A dad died five months after his unusually loud snoring turned out to be a symptom of a brain tumour.
Dad-of-two Michael Mackay, 52, died on March 26 after being diagnosed in October.
His widow, Trish, 50, told how she noticed she could hear Michael's snoring from downstairs in their house in Caithness, Scotland.
When she went up to see him she realised he was having a seizure, and the family spent an agonising few months waiting for tests to be carried out which all turned out to be inconclusive.
In late October a biopsy revealed an inoperable tumour on Michael's brain - but he was able to see daughter Leanne, 29, get engaged on Christmas Day.
The tumour, grade 3 anaplastic astrocytoma, had no symptoms apart from loud snoring, and Michael was treated with chemotherapy in December in a bid to shrink it.
But the chemo made him so irritable and tired that Michael decided it was detrimental to his quality of life and began palliative care in February.
Tragically his wife, Trish, lost her mum to Covid just before Christmas after months of not seeing her due to travel restrictions, and described 2020 as the “worst year ever”.
‘Michael was not in pain
Trish said: "It has truly been the worst year imaginable.
“I take great comfort from the fact that Michael wasn’t in pain at the end.
"It’s been hard to process everything though, especially in the context of the terrible year we’ve had with Covid."
The couple had planned to celebrate their 25th wedding anniversary last year which was ruined due to lockdown.
After initially planning to video her husband's snoring so she could play it back to him, Trish, who works as a travel consultant, found they were bounced between different hospitals in a bid to establish what was causing it.
‘Snoring was so loud’
Trish said: “I’d got up early one Sunday morning and couldn’t believe how loud Michael’s snoring was.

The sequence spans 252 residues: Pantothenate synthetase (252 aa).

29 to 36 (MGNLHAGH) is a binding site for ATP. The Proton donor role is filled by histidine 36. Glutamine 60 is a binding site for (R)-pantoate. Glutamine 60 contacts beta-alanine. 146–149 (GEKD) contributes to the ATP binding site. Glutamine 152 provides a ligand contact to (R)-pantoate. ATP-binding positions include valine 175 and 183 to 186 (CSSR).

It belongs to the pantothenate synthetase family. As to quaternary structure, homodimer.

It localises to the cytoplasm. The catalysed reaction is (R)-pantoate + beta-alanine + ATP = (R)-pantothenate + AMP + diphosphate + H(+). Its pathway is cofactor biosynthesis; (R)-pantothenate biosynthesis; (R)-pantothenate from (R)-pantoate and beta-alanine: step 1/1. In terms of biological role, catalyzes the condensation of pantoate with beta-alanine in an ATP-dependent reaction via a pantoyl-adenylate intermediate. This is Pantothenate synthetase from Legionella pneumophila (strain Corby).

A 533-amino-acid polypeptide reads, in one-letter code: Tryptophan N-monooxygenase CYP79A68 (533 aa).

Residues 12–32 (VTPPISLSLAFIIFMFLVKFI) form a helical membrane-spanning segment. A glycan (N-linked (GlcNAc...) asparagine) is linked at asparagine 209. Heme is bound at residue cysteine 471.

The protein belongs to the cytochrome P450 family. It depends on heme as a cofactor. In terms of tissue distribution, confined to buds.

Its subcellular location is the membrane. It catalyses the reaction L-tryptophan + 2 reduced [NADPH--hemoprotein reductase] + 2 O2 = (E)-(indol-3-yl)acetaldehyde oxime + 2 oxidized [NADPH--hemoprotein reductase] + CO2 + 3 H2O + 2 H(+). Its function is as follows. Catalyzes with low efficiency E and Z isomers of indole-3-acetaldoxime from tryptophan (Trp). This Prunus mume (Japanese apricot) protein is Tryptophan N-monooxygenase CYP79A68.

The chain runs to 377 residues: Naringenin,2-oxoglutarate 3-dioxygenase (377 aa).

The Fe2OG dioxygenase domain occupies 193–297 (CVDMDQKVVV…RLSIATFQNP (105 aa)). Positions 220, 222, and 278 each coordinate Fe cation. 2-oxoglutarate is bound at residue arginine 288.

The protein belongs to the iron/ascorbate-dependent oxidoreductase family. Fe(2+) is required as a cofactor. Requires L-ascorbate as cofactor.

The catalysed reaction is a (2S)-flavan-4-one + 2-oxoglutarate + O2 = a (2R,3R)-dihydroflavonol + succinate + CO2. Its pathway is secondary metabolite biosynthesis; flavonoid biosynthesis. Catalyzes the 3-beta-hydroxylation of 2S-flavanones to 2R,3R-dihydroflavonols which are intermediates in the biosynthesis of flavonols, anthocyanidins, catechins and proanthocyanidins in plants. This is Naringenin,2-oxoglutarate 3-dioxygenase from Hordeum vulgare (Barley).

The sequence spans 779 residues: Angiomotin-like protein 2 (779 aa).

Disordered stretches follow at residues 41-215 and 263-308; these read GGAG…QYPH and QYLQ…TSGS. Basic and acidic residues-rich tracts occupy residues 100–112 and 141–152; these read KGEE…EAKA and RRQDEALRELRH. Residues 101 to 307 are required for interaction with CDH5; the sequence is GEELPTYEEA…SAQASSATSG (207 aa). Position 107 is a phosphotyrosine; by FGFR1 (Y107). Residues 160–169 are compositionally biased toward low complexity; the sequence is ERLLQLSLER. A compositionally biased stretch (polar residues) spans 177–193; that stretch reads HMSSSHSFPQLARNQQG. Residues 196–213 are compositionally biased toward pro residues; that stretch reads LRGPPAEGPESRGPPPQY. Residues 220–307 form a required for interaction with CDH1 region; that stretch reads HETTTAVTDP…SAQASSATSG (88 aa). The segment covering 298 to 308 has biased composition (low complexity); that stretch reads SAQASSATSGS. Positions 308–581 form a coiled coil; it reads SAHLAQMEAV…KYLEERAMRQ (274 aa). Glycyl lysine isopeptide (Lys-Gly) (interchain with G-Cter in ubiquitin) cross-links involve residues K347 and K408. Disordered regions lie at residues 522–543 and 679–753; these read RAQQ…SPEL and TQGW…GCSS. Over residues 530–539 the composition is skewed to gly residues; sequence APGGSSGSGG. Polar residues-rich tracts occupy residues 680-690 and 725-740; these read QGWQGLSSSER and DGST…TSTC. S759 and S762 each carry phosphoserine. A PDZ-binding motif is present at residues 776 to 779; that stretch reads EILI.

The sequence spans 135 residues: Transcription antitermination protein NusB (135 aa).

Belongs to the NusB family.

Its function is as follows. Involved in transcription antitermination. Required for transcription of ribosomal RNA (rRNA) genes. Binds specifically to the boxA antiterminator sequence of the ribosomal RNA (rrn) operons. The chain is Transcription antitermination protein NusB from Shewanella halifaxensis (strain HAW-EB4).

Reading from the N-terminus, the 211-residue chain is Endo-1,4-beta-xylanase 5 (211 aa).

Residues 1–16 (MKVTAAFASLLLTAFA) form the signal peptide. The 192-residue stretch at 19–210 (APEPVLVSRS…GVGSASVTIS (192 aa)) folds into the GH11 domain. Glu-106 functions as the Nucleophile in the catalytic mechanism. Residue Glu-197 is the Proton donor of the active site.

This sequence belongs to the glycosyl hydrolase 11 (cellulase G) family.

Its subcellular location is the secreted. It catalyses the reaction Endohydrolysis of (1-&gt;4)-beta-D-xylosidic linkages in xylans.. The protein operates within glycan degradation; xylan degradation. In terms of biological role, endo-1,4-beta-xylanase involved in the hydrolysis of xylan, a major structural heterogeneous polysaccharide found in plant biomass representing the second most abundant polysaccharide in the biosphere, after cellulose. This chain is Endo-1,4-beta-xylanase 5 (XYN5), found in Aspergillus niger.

"He was upstairs in bed and I was downstairs. I grabbed my phone and went up to video him, so I could show him later on.
"It was only when I approached that I realised he was actually having a seizure.
"I called an ambulance and when the paramedics arrived, they thought he was having a heart attack.
"They took him to Caithness General Hospital in Wick and I followed in the car.
"By the time I arrived, he seemed fine, which was a huge relief.
“They did a CT scan of his brain and when the results came through, the doctor told us he was happy for Michael to go home.
"As we were about to leave, the doctor came back asking us to stay, as the team at Raigmore Hospital in Inverness had picked up something on the scan that they weren’t happy with.”
On August 16, the possibility of a brain tumour was mentioned for the first time at a MRI scan in Inverness, and at the end of September, Michael, who worked for Highland Council, saw a consultant neurosurgeon at Aberdeen Royal Infirmary.
On 5 October, Michael went for a brain biopsy, the specialist decided that was the only way to determine what was going on - and three weeks later the family received the devastating diagnosis which due to its location was inoperable.
‘We love and miss him every day’
Trish said: “Michael was obviously distraught but somehow he stayed strong, accepted his diagnosis and managed to sail through his first two rounds of chemo.
"He had a week off treatment for Christmas and we enjoyed a wonderful time together as a family.
"Our daughter Leanne got engaged on Christmas Day.
"It was lovely but there was an underlying sadness, as we knew this could be our last Christmas with Michael.”
Only three days before Christmas, Trish lost her mum, Catherine Macmillan, 75, to Covid - and the day after her funeral, January 13, Michael had a massive seizure.
Trish said: "Michael had been having tremors in his arm when I left but by the time I got back, he’d lost the ability to speak.
"Leanne came over then Michael suffered a grand mal seizure. He was taken to hospital for monitoring and later that night he was discharged.
“As the days went on, he slowly returned to being my husband.
"But when he started his next round of chemo, it completely floored him. He was so ill; tired and irritable. It was like living with a completely different person.
"By the second week in February, he decided he didn’t want another scan or anymore chemo, as the treatment was having such a detrimental effect on his quality of life.”
The family have so far raised more than £4,000 for Brain Tumour Research.
Trish added: "We’re so proud of what we’re doing in Michael’s memory.
"We love and miss him every day and each step of our challenge will be done with him in our hearts.”
Reporting by SWNS.